THE economic backdrop is difficult but a whistlestop verbal tour of all that is going on in Glasgow from Stuart Patrick signals he has good reason for optimism.

The Glasgow Chamber of Commerce chief executive flags the opportunities for a major boost to the economy from the development of innovation districts around key specialisms, including those of the city’s universities.

He cites as examples the University of Glasgow’s expertise in precision medicine, and the University of Strathclyde’s specialism in quantum photonics.

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Mr Patrick highlights the technological advancement of Glasgow’s economy, and this is certainly something that can be seen on the ground.

He notes part of the challenge will be in changing perceptions of the city. This is true but Glasgow has a different feel about it these days. And it seems to be enjoying success in harnessing the expertise of its academic sector.

There is much more to be done but the direction of travel is the right one.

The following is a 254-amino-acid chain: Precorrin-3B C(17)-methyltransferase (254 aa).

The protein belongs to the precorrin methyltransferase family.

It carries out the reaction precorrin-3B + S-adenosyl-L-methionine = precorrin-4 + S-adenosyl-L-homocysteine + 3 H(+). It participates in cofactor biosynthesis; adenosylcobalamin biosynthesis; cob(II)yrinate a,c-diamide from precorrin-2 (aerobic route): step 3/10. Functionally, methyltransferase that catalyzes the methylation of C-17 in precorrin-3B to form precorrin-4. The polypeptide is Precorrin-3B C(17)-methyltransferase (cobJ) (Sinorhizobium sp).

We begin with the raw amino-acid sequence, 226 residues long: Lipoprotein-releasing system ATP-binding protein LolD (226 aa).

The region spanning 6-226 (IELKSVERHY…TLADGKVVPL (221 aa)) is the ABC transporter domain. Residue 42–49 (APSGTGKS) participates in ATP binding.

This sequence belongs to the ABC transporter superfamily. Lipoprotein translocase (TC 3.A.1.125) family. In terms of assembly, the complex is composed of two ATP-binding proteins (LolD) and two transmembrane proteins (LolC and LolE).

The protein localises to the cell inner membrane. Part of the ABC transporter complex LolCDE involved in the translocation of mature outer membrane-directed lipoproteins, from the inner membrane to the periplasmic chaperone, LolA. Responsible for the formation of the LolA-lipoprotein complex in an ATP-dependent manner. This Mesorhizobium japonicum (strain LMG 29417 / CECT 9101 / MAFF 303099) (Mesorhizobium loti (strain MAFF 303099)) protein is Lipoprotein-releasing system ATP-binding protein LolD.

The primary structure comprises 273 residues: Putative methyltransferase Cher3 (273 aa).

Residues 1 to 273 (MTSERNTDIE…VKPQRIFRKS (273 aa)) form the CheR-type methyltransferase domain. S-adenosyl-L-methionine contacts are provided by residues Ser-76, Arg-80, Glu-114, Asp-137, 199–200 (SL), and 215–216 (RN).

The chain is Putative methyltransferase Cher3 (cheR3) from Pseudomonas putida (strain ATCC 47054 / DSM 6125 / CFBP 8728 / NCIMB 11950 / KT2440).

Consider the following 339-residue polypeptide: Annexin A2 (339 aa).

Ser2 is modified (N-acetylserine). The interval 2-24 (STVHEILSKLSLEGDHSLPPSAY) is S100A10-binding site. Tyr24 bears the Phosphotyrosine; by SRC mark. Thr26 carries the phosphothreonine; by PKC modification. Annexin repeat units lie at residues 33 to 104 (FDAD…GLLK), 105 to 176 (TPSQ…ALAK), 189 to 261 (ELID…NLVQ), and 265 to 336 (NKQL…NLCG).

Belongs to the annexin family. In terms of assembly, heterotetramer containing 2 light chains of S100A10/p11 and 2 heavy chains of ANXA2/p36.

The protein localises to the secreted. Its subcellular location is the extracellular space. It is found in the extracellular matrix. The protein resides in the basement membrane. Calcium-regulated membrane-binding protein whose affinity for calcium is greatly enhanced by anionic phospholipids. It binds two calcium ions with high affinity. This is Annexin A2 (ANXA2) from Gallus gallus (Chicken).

Mr Patrick also highlights lower unemployment in Glasgow than the city is used to, which is obviously a good thing. He also notes relatively low youth unemployment.

Glasgow faces big challenges, mainly not of its own making.

Online shopping will have implications for retail space requirements, and Mr Patrick is right to flag the importance of persuading more people to live in the city centre.

The biggest challenge is probably Brexit. The UK’s departure from the European Union raises a question-mark over its ability to attract future inward investment – something that hangs over the whole country.

Mr Patrick is right to note sterling weakness makes it cheaper for overseas companies to invest in Glasgow. He is correct to flag the strength of the city’s graduate workforce. But the Brexit effect looms large.

And we must not underestimate the role played by people from other EU countries in Glasgow’s academic sector prowess.